GRAPH BOOKS: PRINTED MATTER FROM RADICAL ART AND SOCIAL MOVEMENTS. FEMINIST HISTORIANS OF MATERIAL CULTURE.
Mariana Yampolsky, ca. 1945-1955
An inscribed print by the celebrated photographer.
Yampolsky, Mariana. Untitled. ca. 1945-55. Linoleum cut, image: 7 x 3-1/2 in., sheet approx.: 9-1/4 x 7-7/8 in.; top edge sl. foxed, not affecting image. Signed in pencil, further inscribed by the artist in pen to Madam Hedwig Reducing Salon “Good for one facial [...] call for appointment before November 1, 1955.”
Yampolsky (1925-2002) immigrated to México from the US in 1945. That year she was hired by the Taller de Gráfica Popular (TGP)—the only woman working in the TGP studios at the time. She became a celebrated illustrator and photographer and, in 1958, a Mexican citizen.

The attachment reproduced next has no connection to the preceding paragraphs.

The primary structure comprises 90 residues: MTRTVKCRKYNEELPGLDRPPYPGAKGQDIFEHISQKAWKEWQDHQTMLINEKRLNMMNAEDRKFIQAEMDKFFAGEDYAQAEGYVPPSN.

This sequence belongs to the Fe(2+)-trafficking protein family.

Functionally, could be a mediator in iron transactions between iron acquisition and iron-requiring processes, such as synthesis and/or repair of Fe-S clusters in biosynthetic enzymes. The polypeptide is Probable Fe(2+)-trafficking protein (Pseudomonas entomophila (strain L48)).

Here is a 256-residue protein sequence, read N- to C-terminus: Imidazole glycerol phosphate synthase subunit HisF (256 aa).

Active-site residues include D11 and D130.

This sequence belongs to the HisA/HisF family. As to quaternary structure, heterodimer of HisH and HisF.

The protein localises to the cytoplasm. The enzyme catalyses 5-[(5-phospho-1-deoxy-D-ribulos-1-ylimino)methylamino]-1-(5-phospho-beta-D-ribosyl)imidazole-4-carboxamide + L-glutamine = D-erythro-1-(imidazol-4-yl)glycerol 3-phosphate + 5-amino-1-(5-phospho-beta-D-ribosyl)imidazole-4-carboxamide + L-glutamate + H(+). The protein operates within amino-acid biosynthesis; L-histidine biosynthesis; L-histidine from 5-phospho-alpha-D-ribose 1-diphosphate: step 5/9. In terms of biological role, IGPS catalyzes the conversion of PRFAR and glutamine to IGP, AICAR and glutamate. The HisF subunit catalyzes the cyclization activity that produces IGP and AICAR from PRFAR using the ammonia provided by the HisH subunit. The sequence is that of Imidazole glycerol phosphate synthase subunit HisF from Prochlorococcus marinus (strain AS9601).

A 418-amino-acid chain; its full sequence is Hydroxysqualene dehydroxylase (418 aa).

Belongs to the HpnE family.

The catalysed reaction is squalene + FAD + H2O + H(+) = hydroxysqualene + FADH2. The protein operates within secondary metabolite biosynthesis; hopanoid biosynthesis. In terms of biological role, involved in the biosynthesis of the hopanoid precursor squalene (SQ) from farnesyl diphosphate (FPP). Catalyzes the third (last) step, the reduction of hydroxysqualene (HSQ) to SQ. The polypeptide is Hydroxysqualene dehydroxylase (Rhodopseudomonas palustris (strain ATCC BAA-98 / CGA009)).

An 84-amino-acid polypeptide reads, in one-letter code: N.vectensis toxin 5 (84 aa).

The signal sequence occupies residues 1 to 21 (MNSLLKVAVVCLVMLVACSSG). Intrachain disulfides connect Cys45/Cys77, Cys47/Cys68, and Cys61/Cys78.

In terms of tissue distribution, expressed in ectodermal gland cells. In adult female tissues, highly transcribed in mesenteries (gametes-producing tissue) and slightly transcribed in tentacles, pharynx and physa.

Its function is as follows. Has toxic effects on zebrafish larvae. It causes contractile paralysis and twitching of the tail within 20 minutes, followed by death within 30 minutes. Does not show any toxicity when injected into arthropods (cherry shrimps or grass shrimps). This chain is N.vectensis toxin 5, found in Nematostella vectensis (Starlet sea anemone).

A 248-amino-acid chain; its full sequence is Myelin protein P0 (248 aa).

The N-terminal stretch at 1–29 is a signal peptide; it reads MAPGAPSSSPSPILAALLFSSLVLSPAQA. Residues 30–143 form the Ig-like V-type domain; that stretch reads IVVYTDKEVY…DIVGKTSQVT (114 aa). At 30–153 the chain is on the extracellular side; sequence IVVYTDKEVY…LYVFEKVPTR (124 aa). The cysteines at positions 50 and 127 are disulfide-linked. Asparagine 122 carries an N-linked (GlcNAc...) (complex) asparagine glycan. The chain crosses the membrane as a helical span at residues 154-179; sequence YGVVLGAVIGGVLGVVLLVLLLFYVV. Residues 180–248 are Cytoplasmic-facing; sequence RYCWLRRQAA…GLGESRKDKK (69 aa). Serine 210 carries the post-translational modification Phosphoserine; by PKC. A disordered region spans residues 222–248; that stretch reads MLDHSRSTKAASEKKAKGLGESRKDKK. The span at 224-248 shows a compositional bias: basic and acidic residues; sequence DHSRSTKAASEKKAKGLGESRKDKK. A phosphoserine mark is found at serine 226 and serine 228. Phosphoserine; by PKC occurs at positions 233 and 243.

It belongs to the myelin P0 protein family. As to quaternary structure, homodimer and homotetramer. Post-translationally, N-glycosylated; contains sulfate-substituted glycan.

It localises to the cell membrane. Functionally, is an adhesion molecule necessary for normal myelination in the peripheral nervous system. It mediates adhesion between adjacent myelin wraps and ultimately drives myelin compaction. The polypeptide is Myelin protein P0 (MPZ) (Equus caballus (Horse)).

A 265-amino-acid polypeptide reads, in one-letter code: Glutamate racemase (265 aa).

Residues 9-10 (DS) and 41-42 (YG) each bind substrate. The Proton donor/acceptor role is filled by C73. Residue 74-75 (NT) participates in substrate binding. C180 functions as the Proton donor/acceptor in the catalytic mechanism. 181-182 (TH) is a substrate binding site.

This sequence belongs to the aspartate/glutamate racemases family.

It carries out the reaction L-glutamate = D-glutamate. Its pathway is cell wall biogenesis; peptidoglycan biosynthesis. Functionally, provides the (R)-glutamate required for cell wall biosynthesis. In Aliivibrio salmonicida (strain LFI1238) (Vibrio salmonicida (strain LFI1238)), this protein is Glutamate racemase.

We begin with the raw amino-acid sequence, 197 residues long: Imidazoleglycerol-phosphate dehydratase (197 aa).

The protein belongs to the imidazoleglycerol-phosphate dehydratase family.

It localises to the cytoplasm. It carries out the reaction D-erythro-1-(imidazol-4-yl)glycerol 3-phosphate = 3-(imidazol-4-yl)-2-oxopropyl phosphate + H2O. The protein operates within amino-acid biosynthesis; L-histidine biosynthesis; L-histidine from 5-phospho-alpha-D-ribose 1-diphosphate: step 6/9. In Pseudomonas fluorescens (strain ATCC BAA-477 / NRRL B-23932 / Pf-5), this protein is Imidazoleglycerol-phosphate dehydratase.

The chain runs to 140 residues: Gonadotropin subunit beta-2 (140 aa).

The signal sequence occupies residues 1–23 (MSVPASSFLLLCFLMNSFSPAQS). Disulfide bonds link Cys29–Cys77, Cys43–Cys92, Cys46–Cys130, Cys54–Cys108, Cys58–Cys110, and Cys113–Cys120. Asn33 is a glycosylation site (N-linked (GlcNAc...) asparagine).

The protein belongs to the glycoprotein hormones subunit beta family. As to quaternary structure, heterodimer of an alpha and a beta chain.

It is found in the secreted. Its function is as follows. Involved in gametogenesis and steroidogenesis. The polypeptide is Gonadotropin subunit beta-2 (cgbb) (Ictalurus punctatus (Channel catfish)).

This print is emblematic of her TGP-era style and was seemingly offered to a salon in exchange for a facial treatment. As “occasional art,” an emerging way of describing art either produced for special occasions, gifted, or bartered, it offers a disruptive context for understanding the production and distribution of art.